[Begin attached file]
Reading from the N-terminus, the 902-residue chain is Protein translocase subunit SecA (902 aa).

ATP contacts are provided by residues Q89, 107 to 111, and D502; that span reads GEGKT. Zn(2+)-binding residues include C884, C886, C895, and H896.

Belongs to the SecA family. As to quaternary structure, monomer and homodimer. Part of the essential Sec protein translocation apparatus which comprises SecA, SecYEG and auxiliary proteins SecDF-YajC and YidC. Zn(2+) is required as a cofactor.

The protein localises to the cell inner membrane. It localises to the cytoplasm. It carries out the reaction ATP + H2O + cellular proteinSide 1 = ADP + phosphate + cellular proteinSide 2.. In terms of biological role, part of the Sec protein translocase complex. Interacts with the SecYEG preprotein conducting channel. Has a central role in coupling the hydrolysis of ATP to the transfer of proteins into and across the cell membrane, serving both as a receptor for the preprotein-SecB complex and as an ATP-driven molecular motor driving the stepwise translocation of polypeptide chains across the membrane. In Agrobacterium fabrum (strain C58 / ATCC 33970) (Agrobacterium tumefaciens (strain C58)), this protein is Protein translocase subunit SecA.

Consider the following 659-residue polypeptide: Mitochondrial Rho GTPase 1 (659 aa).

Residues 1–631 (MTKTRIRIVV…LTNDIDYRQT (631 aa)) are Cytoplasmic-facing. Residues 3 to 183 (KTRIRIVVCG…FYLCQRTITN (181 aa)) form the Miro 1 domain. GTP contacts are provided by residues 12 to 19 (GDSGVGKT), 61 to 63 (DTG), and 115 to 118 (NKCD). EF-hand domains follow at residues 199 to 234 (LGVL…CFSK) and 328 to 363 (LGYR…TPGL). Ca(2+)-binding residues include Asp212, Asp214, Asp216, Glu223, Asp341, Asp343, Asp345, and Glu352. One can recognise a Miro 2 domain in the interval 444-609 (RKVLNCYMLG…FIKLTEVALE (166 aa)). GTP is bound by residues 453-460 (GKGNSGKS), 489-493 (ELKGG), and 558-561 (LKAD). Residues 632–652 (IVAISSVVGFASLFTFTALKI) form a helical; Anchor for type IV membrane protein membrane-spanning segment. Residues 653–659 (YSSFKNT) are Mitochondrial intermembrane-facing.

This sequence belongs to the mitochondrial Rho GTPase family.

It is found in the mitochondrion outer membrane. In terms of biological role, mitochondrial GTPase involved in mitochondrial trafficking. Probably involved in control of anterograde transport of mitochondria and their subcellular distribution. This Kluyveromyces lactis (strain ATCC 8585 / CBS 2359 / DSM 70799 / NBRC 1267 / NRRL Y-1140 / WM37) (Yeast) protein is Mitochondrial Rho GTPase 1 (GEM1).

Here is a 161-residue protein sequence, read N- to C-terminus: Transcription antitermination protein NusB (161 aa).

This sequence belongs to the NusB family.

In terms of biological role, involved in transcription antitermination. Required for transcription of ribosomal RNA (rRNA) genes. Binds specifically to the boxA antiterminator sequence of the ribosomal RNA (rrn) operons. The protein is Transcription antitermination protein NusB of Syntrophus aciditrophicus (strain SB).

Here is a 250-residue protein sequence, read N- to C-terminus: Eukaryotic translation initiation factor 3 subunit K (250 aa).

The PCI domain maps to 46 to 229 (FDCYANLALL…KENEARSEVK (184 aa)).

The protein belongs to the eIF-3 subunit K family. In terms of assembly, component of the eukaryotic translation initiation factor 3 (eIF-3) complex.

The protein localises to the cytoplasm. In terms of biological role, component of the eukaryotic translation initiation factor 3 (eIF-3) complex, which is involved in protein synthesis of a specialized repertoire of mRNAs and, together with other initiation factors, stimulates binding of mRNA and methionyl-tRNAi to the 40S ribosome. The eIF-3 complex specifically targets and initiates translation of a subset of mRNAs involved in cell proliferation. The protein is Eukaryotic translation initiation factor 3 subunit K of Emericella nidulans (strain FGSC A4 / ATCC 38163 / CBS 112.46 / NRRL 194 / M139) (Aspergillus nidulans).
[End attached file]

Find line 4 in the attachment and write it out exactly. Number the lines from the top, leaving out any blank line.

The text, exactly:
The protein localises to the cell inner membrane. It localises to the cytoplasm. It carries out the reaction ATP + H2O + cellular proteinSide 1 = ADP + phosphate + cellular proteinSide 2.. In terms of biological role, part of the Sec protein translocase complex. Interacts with the SecYEG preprotein conducting channel. Has a central role in coupling the hydrolysis of ATP to the transfer of proteins into and across the cell membrane, serving both as a receptor for the preprotein-SecB complex and as an ATP-driven molecular motor driving the stepwise translocation of polypeptide chains across the membrane. In Agrobacterium fabrum (strain C58 / ATCC 33970) (Agrobacterium tumefaciens (strain C58)), this protein is Protein translocase subunit SecA.